There's a reason I say flirting. They aren't betting all their chips on the web like Palm is doing with the Pre, and instead are being more pragmatic. However, this conference was interesting in the fact that PhoneGap was mentioned numerous times and the fact that Google showed people how to use what the Dan Morril called "Augmented Ajax".
Augmented Ajax = PhoneGap
What I found interesting from a Hacker perspective was the NDK that was coming out in Donut, the new Edge build of Android. The NDK allows you to run native code and native libraries. Native libraries like libgpg, libsphinx and libpcap. Those are pretty important libraries, and can open it up to having GPG, Wireshark and actual Open Source Voice Recognition for those who don't want to deal with Google Voice Recognition. This adds a LOT of freedom with the apps, assuming that most phones will be ARM.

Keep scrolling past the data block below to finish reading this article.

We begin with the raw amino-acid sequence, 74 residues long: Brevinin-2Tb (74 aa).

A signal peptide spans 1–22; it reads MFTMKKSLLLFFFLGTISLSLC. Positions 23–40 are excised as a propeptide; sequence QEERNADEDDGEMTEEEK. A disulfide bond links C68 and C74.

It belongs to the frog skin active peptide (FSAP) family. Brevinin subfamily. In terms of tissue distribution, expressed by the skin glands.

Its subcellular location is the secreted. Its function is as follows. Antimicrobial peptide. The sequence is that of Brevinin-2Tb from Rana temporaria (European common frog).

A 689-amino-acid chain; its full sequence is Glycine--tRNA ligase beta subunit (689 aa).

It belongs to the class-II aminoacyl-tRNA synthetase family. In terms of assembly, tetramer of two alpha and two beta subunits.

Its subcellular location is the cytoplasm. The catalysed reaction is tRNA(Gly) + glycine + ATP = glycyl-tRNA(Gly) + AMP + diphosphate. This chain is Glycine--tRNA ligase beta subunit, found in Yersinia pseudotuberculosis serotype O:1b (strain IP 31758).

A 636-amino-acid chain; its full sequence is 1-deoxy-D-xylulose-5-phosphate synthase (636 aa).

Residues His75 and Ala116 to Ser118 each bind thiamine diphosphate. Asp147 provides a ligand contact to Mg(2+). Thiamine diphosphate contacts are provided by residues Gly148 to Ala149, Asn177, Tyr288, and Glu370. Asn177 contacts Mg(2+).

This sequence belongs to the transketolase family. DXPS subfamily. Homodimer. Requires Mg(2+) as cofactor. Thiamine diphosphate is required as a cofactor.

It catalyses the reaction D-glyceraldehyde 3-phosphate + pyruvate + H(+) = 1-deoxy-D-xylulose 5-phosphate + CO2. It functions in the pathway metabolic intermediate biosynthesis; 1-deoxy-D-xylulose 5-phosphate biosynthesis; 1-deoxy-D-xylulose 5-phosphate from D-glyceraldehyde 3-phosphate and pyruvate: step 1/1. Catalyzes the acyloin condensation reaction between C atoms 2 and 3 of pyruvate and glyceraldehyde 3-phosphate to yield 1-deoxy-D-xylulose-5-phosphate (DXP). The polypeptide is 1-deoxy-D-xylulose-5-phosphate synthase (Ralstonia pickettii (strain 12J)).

Things that weren't addressed was the state of the WebView on Android. I wanted to ask the question about WebView and why gears isn't there, but I got the impression that the Google Devs don't really use WebView. I suspect that once Android WebView supports HTML 5, that this will make PhoneGap on the Android Phone concentrate on sensor data, since Geolocation will be baked in by default.
The importance of making PhoneGap obsolete
And I think it's clear by looking at what we do that we bet on the web, we want Web Technologies to win! Open Standards, Open Source and an Open Web helps us do our job better and it helps us work with our clients better and in a more transparent manner. I don't care which platform has the best stuff, I care about which platform has the most open features that I can use anywhere. It's why I run Linux on my personal systems, and it's why I currently do Android stuff. It's not perfect, but nothing is. However, it is a good, pragmatic choice for development that many people can stand behind.